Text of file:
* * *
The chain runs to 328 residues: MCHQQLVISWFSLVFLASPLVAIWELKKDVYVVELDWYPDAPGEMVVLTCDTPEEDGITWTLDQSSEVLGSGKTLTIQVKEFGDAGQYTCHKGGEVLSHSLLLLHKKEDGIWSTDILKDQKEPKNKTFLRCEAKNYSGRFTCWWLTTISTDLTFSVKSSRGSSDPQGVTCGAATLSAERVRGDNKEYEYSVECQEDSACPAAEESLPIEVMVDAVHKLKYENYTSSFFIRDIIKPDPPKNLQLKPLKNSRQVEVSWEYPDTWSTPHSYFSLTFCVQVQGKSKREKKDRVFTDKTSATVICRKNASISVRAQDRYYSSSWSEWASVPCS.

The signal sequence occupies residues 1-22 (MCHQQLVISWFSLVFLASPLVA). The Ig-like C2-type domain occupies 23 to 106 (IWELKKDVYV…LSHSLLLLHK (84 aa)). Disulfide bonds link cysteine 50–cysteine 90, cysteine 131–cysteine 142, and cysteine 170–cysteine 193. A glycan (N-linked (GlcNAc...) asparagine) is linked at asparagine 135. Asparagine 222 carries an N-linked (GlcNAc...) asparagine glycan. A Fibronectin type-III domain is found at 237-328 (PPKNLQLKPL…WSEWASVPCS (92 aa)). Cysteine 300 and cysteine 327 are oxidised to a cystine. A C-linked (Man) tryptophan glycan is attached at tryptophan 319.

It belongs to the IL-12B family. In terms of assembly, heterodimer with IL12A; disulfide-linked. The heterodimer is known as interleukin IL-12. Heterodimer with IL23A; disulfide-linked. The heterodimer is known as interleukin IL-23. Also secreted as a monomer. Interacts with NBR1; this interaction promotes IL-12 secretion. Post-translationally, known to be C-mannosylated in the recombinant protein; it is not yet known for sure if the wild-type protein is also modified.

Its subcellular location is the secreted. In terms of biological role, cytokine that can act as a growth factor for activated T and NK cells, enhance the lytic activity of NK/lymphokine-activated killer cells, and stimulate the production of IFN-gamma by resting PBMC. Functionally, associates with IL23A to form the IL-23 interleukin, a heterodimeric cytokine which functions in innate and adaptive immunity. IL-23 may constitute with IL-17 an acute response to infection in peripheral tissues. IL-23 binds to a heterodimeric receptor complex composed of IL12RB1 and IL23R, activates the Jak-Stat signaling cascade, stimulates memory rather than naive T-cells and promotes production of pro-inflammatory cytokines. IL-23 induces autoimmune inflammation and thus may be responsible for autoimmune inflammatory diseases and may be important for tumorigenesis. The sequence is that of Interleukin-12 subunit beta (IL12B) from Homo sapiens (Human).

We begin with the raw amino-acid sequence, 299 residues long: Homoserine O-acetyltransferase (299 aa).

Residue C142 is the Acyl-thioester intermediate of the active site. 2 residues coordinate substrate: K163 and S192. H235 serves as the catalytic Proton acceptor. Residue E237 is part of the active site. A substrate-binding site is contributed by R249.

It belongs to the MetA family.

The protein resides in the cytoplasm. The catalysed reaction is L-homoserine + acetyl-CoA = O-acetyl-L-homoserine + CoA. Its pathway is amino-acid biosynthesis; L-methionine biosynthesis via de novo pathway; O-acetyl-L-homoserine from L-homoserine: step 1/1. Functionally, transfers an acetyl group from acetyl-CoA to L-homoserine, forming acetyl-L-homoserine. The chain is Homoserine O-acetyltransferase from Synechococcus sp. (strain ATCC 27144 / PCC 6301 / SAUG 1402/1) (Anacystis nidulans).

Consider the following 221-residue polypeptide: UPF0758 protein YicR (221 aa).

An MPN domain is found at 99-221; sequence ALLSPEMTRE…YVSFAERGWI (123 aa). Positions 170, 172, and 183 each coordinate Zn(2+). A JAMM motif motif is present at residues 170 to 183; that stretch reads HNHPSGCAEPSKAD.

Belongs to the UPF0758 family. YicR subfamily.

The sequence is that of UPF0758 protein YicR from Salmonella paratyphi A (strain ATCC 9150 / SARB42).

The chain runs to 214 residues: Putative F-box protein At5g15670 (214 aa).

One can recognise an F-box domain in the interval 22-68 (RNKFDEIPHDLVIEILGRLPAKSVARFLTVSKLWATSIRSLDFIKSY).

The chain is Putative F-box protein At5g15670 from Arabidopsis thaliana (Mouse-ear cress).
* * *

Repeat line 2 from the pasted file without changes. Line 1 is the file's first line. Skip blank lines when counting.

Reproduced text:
The signal sequence occupies residues 1-22 (MCHQQLVISWFSLVFLASPLVA). The Ig-like C2-type domain occupies 23 to 106 (IWELKKDVYV…LSHSLLLLHK (84 aa)). Disulfide bonds link cysteine 50–cysteine 90, cysteine 131–cysteine 142, and cysteine 170–cysteine 193. A glycan (N-linked (GlcNAc...) asparagine) is linked at asparagine 135. Asparagine 222 carries an N-linked (GlcNAc...) asparagine glycan. A Fibronectin type-III domain is found at 237-328 (PPKNLQLKPL…WSEWASVPCS (92 aa)). Cysteine 300 and cysteine 327 are oxidised to a cystine. A C-linked (Man) tryptophan glycan is attached at tryptophan 319.